We have now come to the point that our student population is drastically different than it was 30 years ago. Many students are under-prepared for college. While it may be convenient to blame elementary and secondary schools for not doing their job and passing along under-prepared students, the problem will not go away, and we must find reasonable solutions to it. Our students do not look the same, and they don't respond in the same way to teaching methods of 30 years ago. These students need different approaches to succeed in college. What can we do? Studies indicate that under-prepared and non-traditional students can succeed academically if they are given additional assistance to overcome their academic deficiencies. However, they often fail to respond positively to traditional teaching methods. One of the most important things we can do as faculty members is to become sensitive to the distinctive needs of our diverse student population. For example, we as faculty may not always be aware of our behavior and the cultural assumptions behind it that may inadvertently alienate people from diverse cultural backgrounds.
We can also refine our teaching methods to incorporate new approaches that may be more effective with all the students we teach. Diane Woodruff, Interim Chancellor of the California Community Colleges, gave a presentation on April 9 of this year entitled "Today's Issues, Challenges and Opportunities in Student Services," in which she stated, "Our student population brings extraordinary challenges to our campuses and there is no way we can overcome those challenges without looking at what goes on in the classroom and strengthening those services we provide outside the classroom and linking the two to keep our students on track. It does indeed take a whole college to enable an under-prepared, unconfident and needy student to overcome all of those barriers and become a success."
She further introduced a number of new programs that are making a difference in improving the success and college completion rates for African American, Latino and Native American students, basic skills and at-risk students.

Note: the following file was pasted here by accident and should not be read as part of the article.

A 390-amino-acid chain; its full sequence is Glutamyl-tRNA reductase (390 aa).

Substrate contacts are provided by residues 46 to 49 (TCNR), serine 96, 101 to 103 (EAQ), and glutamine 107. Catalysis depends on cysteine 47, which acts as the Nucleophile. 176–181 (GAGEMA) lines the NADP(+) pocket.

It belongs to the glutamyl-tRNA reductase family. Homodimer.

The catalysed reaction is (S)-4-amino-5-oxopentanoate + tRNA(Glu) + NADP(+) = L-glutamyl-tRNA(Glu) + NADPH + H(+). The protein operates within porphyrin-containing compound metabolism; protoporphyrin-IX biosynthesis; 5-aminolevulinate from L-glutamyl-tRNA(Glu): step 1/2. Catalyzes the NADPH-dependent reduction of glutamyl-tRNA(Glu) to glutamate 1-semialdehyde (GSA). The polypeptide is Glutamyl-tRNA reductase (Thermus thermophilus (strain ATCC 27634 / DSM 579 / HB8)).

One of those programs is the Umoja community. The educational goals and mission of Umoja personify the organization as a community of educators and learners committed to the academic success, personal growth and self-actualization of African American and other students. The Umoja community seeks to educate the whole student body, mind and spirit. Informed by an ethic of love and its vital power, the Umoja community deliberately engages students as full participants in the construction of knowledge and critical thought. The Umoja community seeks to help students experience themselves as valuable and worthy of an education.
In addition, the Umoja community is culturally responsive as an instructional approach to learning by engaging faculty who are both knowledgeable and enthusiastic in their approach to addressing the academic and support needs of all students. The Umoja community is considered to be the first statewide approach of its kind to specifically address the retention and academic success of students through the focus and power emanating from the African American experience.
Diane Woodruff in her presentation went on to state, "We invited members of the Umoja Steering Committee to make an informational presentation to the Board of Governors about efforts to expand this model statewide, and the Board responded by putting a motion on the table and unanimously passing it to endorse and support this wonderful program."
The Umoja community, together with California Tomorrow, made a dual presentation regarding our student population at the Spring 2008 Plenary and received many positive responses regarding the breakout session.
It is our intent that the Umoja community will present their project at the Fall 2008 Plenary. Diane Woodruff's final remark was, "Our community colleges are open to everyone and we offer students an opportunity to achieve their personal goals, to transform their lives and to realize and live the American Dream." Let us look forward to hearing from the Umoja community as we move towards that American Dream.
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